The friendliness is much more than skin deep, and it across the whole country (although expressed differently). I originally had some trepidation traveling around the USA and in particular some states that seem to have a reputation as either being hostile (especially to non-white looking people) or dangerous (it seems hardly a day goes by without another mass shooting or violent crime is on the news). But this trepidation was misplaced. Right across the country, people were friendly and welcoming. Of course there were some idiosyncrasies local to some areas, but everywhere I felt safe and welcomed as a visitor. Although people can often be a bit baffled by where they think I’m from (I’m mixed race) as soon as they hear and recognize the Australia accent, curiosity transforms into overt friendliness.
- The USA is a VERY big and diverse country
I know this is stating the obvious — but when you have been around it on land — you can appreciate the strength of that statement even more. From the bone dry, extremely remote and sparsely populated deserts in the south west, to the thick, beautiful mountains in the north west which still have a new civilization feel to them, to the massive cities, world leading universities and long heavy history of the east and all between. When flying across the Country at night time, you can almost always see the the clump of lights of a major city nearby, this is stark contrast to say Australia, where you will mostly see a vast darkness. I remember seeing a statistic showing how low the overseas travel rates are for people from the USA, but after seeing the country itself, I can understand more as to why this might be the case.
- Understanding the diversity in individual states histories, can add helpful context to current political debates
The civil war was a major historic event in the formation of the present day USA. I would argue that the remnants of factors leading to this war, are still being played out in the USA today especially in politics. I would also argue that the opposition to the ‘centralized government’ is still a leading driver behind the right to guns movement. Additionally, to under the USA, it can be helpful to learn how diverse the histories behind some of the states are. For example — California was purchased from Mexico, Louisiana from France, mid western states were simply created over the top of indigenous Indians, and other states had been heavily influenced by particular industries, or immigration from particular European countries. Then there have been conflicts between states, and conflicts between centralized vs non-centralized government. All of these historic factors lead to challenges in rolling out nationwide initiatives such as Obamacare. Compare this to other western countries, there are simply fewer states, or the histories of the states maybe relatively more homogeneous.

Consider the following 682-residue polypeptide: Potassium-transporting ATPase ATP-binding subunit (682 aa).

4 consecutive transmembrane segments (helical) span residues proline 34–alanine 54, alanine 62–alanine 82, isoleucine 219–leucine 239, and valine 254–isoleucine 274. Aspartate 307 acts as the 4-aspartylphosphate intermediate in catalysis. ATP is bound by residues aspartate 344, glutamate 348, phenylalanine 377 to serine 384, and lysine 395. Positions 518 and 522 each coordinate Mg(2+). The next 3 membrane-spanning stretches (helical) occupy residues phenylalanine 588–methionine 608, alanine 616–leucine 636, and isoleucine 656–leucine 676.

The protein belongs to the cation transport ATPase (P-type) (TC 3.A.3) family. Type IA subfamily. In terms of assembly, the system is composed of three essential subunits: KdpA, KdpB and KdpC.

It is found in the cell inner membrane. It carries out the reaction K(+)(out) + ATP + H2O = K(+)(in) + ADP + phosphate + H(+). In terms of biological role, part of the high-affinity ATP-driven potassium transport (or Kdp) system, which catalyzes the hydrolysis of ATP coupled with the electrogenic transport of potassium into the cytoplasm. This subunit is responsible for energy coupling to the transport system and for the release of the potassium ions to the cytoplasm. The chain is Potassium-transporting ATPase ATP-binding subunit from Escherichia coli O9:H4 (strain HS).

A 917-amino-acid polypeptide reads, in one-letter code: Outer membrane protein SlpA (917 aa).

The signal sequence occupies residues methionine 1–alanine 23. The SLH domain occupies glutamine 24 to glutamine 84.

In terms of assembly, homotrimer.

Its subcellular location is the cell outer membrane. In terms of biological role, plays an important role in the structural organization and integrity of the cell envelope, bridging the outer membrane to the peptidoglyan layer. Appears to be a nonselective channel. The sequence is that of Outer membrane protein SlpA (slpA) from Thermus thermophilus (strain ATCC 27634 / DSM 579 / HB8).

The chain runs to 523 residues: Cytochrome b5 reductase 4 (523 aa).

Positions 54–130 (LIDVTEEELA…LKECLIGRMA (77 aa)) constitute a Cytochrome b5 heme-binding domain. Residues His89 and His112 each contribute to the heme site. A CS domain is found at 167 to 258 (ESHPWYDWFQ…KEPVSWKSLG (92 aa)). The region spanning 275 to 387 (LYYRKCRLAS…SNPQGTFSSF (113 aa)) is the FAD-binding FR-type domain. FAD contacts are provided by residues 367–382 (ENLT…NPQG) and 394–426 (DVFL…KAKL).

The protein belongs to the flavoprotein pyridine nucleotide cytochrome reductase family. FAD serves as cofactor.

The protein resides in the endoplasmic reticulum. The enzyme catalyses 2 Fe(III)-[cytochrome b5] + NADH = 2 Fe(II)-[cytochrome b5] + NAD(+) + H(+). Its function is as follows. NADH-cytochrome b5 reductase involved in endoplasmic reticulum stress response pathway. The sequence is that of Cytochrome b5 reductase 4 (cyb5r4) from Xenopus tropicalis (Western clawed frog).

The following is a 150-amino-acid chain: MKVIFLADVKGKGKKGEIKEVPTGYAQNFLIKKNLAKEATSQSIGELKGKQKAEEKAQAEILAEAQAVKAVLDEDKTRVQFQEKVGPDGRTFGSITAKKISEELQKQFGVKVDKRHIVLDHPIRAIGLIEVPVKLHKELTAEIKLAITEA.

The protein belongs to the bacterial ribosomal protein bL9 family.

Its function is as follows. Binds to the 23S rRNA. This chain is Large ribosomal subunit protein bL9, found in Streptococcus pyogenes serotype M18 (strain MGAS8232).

I love the USA and the people that live there. Americans are a friendly, welcoming and diverse collection of people living in a beautiful large country. The states are diverse, and the Country is greater than the sum of its parts. If you have not been there and have the chance to go, I’m sure you will have great experience!
* In this blog, I used the term ‘Americans’ as simply a shorthand for the ‘people in the USA’. I know there are many Americans outside the USA (I’m acutely aware of this, having traveled extensively through Central and South America).
** Here I don’t mean to gloss over or ignore the horrendous way the indigenous people were repeatedly lied to and mistreated in the past. But that isn’t the focus of this article.